What is significant about his letter is that it reveals that the anti-cancer organisations in Australia had a private discussion among themselves and concluded that they could not support or DENY the linkage, but the women of Australia were not informed. This is not good enough in regard to a potentially fatal and always mutilating disease, which may result from an elective (i.e. medically unnecessary) operation.

The Melbye study in Denmark, often quoted by pro-abortionists as the “gold standard” proving that there is no risk of breast cancer following induced abortion, is flawed as acknowledged by Professor Robert Burton, Director, Anti-Cancer Council of Victoria. Melbye started counting breast cancer cases in 1968, but only counted abortions from 1973. One cannot count incidence of a disease for five years prior
to the suggested cause. Furthermore, Melbye assumed abortion was legalised in Denmark in 1973, but the law was only liberalized then. Abortion was legalised in 1939, and Melbye missed counting an additional 30,000 abortions which are recorded in the Danish Life Statistics between 1940 and 1973. These women, some of whom developed breast cancer, were counted by Melbye as not having had abortions, when in fact their abortions are on record.

However, as also acknowledged by Professor Burton, even the Melbye study found that second trimester abortions increased breast cancer risk. In a subsequent study on premature births, Melbye found that premature births, i.e. third trimester abortions, increased breast cancer risk. The increased risk does not disappear until the last few weeks of a full-term pregnancy when most of the breast cells are differentiated into milk-producing cells.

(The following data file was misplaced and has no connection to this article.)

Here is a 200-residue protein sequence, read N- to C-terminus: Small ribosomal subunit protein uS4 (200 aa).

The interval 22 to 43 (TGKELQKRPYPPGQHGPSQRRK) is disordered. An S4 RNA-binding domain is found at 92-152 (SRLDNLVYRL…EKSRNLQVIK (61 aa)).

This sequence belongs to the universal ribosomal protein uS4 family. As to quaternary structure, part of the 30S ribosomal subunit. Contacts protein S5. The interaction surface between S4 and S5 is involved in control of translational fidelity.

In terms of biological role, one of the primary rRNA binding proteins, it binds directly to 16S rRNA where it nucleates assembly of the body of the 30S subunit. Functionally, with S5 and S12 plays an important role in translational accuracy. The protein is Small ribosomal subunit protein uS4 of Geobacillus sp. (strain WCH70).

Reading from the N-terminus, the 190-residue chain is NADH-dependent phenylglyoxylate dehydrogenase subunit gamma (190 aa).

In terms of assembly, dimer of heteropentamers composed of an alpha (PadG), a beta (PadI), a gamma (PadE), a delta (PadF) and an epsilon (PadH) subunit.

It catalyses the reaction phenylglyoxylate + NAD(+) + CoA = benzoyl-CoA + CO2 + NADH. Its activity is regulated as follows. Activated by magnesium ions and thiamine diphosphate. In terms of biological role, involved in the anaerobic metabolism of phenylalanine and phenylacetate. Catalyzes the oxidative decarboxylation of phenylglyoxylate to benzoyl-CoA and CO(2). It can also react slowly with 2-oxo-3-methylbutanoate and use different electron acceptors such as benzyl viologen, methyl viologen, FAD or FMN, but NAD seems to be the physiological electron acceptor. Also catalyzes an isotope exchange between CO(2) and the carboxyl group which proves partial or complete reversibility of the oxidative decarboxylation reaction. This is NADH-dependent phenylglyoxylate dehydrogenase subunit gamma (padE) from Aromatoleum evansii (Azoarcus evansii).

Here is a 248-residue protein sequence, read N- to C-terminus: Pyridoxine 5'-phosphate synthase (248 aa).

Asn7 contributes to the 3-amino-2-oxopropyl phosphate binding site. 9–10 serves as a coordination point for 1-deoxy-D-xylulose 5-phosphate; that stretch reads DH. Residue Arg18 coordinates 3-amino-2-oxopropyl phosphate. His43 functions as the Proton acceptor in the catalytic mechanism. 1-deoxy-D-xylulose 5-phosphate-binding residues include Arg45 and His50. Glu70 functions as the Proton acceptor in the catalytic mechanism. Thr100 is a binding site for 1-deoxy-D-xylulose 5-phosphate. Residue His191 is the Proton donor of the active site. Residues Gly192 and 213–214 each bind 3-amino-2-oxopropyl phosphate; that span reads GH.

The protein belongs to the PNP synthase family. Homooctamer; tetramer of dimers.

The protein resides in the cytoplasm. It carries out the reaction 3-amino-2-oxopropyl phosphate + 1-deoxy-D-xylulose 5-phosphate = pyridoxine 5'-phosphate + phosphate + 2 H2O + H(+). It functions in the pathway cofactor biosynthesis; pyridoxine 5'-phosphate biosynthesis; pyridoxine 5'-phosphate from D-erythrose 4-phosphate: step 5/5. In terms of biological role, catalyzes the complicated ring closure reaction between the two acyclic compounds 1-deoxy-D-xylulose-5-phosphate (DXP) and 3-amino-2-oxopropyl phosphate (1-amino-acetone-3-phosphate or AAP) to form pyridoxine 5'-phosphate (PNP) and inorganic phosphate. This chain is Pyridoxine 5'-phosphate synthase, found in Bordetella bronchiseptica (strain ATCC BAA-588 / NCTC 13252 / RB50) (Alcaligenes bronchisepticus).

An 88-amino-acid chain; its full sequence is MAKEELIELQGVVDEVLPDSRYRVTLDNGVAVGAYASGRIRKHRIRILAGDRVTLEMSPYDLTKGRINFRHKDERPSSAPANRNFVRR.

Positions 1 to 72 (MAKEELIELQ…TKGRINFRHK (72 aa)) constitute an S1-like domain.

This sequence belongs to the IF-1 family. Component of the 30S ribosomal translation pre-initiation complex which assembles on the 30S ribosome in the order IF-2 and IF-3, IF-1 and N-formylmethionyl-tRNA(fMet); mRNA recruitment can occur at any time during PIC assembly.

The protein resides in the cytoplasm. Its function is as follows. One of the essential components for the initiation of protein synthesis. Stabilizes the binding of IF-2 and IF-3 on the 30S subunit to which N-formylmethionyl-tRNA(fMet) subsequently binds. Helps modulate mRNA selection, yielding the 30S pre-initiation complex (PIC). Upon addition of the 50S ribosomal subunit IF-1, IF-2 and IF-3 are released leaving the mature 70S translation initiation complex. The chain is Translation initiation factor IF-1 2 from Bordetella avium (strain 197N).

Dr. Sally Redman of the Australian National Breast Cancer Centre, in response to the horrific 40% increase in the incidence of breast cancer between 1987 and 1997, said there was “an underlying trend of new cases which could not explained by earlier detection of women whose cancers would previously have taken longer to diagnose”. She went on to speculate that this increase might be because women were growing taller: “not fatter, just taller and larger”. (Sydney Morning Herald, 12/8/99). We were given the same specious reasoning from Professor John Catford, Victoria’s Chief Health Officer, who said the appalling increase in breast cancer might be because women were growing taller and were better nourished! Does the pro-abortion lobby suggest the solution is to keep women short and malnourished?

Interestingly, the figures published in the Melbourne Herald Sun (20/5/01) on increased height, showed that the big increase in the height of Australian women occurred between 1895 and 1922.There was no increase between 1922 and 1958, and between 1970 and the present time there has only been a 4mm increase in average height. This does not explain a 40% increase in the incidence of breast cancer.

However, it is significant that this horrifying increase in breast cancer has occurred approximately 30 years after the big rise in abortions following the Menhennitt (1969) and Levine (1971) rulings in Victoria and NSW respectively, which de facto legalized abortion. Thirty years after exposure to a known risk factor (such as smoking or sunburn) is approximately how long it takes for cancer to develop.

It is acknowledged worldwide that the younger a woman is when she has her first full-term pregnancy, the less her risk of breast cancer. Every abortion delays a full-term pregnancy. Furthermore, the World Health Organisation recommends that breastfeeding for 24 months for one or more babies, reduces breast cancer risk. It is not possible to breastfeed an aborted fetus.

In the only study on Australian women (Rohan et al, Adelaide, 1988) induced abortion was found to be the greatest risk factor of all, greater even than family history of breast cancer. The results of this study, funded by the CSIRO, were not revealed to Australian women, not even those taking part in the study. It is still not publicized in Australia, and only surfaced in a meta-analysis by a French researcher, N. Andrieu, published in the British Journal of Cancer, 1995, 72: 744-51.